By Just a thought not a sermon
81) The thing about this #metoo crap is that it implicitly seems to accept that sexual harassment or discrimination is something primarily experienced by women. My own life contradicts this. I have experienced sexual harassment and discrimination multiple times, and so far as I can tell, my incidents occurred with no less frequency than for the average woman. The difference is, I’ve never tried to make myself out to be a victim.
When I was in high school, a girl I wasn’t interested in pinched my ass in the hallways several times. #metoo? No, I got tired of it and told her to knock it off, so she did.
Another time in high school, a substitute teacher in my drama class sat on my lap and put her arm around me. I was NOT interested and found the whole thing embarrassing. #metoo? No, a little embarrassment didn’t hurt me, and I just rolled my eyes about it later.
When I was in college and graduate school, there were several occasions when girls I wasn’t interested in would come on to me, a couple times accompanied by unwelcome touching, at least one persisted even after I politely tried to turn her down. #metoo? No, not here, either. Somehow I managed to escape these situations without permanent psychic damage. That sometimes someone is attracted to another person and expresses that in an awkward way seemed sufficient explanation to me.
Before moving on, I’d just like to point out that I’m a reasonably good-looking guy who stays in shape, but I’m no Adonis. I don’t have a flirtatious or outgoing personality. There’s no special reason I should receive more romantic attention than other guys, and I don’t believe I do. I think nearly every man could tell similar stories to the above.
On a more serious level, I had an internship at an academic non-profit in downtown D.C. when I was in graduate school. Their financial officer was a loud feminist, and also a recent divorcee who never hesitated to put in a bad word about her ex—or men in general. Every once in a while, we used to have sessions where everybody would go to the conference room and we’d stuff hundreds of envelopes with invitations for upcoming events. These were usually good times when everybody got a chance to chat, unless the finance lady was there, as she would dominate the conversation with her bad-mouthing of men.
One day a staffer asked me to make copies of resumes for academics applying to be fellows at this institute—there were thirty or forty applications, and each required dozens of copies, which had to assembled into packages. It was an all-afternoon job of busywork. Ms. Man-Hater came in to the copy room, took a long look at what I was doing, mumbled something under her breath, and left. Later that week, I found a reprimand in my mailbox from the intern director for using institute resources for my personal use.
I had no idea what the reprimand was referring to, but eventually I put two and two together and had the staffer who’d given me the job explain to the intern director that I’d been doing something work-related. But why had the finance lady not just asked me directly if I was doing something work-related? The obvious explanation is that I was a man so she automatically assumed I must be up to no good.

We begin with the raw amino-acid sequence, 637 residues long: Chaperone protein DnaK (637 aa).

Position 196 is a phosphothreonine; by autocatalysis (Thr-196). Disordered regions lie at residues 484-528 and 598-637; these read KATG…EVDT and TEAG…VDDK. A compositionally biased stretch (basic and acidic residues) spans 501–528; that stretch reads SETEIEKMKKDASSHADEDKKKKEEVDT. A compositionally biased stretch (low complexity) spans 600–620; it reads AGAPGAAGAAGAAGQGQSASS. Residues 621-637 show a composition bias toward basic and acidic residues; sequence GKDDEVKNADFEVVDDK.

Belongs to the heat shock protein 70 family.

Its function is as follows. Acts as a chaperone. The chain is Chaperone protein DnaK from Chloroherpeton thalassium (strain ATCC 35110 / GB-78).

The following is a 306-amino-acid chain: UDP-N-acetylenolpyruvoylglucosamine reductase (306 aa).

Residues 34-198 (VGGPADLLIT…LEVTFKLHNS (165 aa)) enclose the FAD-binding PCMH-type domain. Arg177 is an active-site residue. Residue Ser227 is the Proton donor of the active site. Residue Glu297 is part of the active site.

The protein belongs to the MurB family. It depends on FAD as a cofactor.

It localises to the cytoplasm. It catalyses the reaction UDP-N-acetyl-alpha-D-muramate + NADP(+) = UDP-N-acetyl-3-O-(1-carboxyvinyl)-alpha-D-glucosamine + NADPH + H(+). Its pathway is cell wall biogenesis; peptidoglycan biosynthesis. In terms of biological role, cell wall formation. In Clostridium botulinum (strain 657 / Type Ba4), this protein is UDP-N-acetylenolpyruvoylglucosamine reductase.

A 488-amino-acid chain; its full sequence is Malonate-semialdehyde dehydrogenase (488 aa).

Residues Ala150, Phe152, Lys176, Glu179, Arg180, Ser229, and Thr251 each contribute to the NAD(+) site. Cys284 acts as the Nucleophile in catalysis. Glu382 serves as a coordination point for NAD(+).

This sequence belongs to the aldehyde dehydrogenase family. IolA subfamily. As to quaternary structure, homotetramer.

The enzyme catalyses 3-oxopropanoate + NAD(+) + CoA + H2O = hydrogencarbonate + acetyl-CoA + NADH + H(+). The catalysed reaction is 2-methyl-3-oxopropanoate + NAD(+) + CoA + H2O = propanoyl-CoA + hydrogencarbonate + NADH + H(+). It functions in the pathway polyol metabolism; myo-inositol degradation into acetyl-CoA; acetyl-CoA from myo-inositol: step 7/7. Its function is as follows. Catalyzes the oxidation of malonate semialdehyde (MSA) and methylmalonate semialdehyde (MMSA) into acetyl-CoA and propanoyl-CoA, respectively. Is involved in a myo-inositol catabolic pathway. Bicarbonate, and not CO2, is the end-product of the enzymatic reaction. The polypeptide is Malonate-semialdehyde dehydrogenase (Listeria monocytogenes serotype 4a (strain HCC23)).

Later, I learned one of the other interns I worked with (a woman) received an offer for a staff job there. Why not me? I’d done everything she had done, and was a good employee by any measure.
#metoo? I wonder. Had I chosen to pursue it, I think I would have had a very good case for sexual discrimination against this non-profit—hostile atmosphere, passed over for promotions, false accusations of wrong-doing likely based on my gender.
But no, not #metoo here, either. I was free to leave anytime I wanted, and in fact did leave after this incident, as soon as I had another job lined up. And why shouldn’t a company be able to hire whomever it wants, even if its main criterion is not being an icky man? It’s not like this place had any monopoly on jobs. (Actually, I should send Ms. Man-Hater a thank you note for keeping me off the low-paying non-profit path.)
Humans are sexual and carry around sexually-related desires and pains that don’t stop when they enter the school or workplace. Our interactions are full of impure motives, biases, and logic errors, and trying to police them in an impossible battle to end harassment and discrimination is foolish. This is true of both men and women. If anything, teaching women they are victims makes them feel helpless to address problems that could easily be solved simply be speaking up and making it clear if they feel they’re being harassed.
As far as discrimination in the workplace, the best way to address that is not to pile up regulations or increase legal jeopardy for sexual discrimination—that only makes businesses less likely to hire women in the first place. The best solution (for men and women) is a vibrant jobs market that allows unhappy employees to easily find another job. Don’t like the atmosphere where you work—sexually discriminatory, racist, or you just plain hate the other people? If it’s easy to find another job, this is hardly a problem.